Korean Air begins inspections on Airbus planes after two incidents

SEOUL– Korean Air Co., South Korea’s top air carrier, said Wednesday it has launched a thorough special safety audit of its Airbus A330 fleet after two incidents involving the same model in less than two weeks.

The move came after an A330 plane, carrying 162 passengers and 11 crew members, overran the runway at the Mactan-Cebu International Airport on the island of the Philippines on Oct. 23. No casualties were reported, but the underbelly of the plane was badly damaged.

On Sunday, another A330 plane bound for Sydney flew back to Incheon, South Korea’s main gateway west of Seoul, less than two hours after its takeoff due to an engine problem.

Korean Air said it will temporarily take 24 Airbus A330s out of service in phases for an intensive inspection that began Tuesday, adding it will retire six old Airbus A330s from its fleet, though it did not provide a specific time frame.

“Korean Air is aware of the gravity of the recent events involving our A330 aircraft,” Korean Air President Woo Kee-hong said in a meeting with the transport minister and other top executives of South Korean airlines on aviation safety.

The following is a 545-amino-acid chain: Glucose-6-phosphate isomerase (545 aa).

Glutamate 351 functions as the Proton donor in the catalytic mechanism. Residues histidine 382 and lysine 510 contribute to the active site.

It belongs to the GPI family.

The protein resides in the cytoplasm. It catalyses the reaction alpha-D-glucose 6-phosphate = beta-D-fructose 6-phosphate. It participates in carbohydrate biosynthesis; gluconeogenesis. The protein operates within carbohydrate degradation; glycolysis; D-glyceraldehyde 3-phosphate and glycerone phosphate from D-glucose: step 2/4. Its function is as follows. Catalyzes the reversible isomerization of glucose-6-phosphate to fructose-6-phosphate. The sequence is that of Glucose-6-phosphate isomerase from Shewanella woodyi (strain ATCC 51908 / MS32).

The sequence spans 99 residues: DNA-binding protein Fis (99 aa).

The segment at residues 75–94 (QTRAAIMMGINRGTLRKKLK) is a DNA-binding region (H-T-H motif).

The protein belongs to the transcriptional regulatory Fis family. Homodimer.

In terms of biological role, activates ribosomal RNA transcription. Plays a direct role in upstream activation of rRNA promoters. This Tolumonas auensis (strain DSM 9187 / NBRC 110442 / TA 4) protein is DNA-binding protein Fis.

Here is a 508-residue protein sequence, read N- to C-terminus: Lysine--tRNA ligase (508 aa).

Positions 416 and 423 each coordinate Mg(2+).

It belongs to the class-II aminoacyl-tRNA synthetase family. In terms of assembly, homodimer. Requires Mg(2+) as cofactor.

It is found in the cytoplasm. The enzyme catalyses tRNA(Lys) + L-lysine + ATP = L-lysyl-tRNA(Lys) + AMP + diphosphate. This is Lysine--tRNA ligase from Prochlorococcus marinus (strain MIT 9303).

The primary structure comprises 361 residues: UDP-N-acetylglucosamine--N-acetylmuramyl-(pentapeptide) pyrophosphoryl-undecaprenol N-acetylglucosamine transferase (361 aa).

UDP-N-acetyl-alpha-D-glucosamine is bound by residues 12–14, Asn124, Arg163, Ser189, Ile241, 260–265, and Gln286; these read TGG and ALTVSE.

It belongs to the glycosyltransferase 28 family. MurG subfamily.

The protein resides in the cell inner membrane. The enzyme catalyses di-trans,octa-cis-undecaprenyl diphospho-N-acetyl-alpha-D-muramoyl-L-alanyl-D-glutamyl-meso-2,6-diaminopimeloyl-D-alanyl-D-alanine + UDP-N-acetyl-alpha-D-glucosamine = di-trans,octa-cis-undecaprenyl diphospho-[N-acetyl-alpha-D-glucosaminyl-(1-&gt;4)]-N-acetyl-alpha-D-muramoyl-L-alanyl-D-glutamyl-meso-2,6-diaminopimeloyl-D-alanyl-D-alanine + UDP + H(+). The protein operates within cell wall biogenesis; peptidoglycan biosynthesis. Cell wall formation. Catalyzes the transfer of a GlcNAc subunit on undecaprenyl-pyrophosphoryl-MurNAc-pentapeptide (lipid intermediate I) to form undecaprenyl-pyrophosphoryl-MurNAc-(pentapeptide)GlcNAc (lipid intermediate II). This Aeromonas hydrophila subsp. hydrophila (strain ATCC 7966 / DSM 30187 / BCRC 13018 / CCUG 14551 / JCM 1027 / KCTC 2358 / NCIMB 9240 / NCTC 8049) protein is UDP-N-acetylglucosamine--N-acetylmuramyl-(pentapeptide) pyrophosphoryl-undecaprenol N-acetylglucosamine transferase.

“To address concerns and secure a safe operation system, we will carry out a full-scale, comprehensive safety inspection of our A330 fleet and seek an independent, external safety consultation.”

Korea Air said it will introduce a total of 90 new aircraft — 10 Boeing 787-9, 20 Boeing 787-10, 30 Boeing 737-8 and 30 Airbus A321neo — by 2028 while phasing out six Boeing 777-200ERs and six A330s.

The carrier said it will invest an additional 1.4 trillion won (US$1 billion) and 64 billion won next year in fleet and engine modernization, respectively, compared with 540 billion won in fleet modernization, engine overhaul and flight simulators in 2022.

At the meeting, Transport Minister Won Hee-ryong urged the air carriers to have special measures to ensure similar accidents do not recur as he called for through investigations on the two recent accidents.

“Airlines must review everything from the ‘zero-base’ and start over with an attitude for an overhaul,” Won said.

Source: Yonhap News Agency

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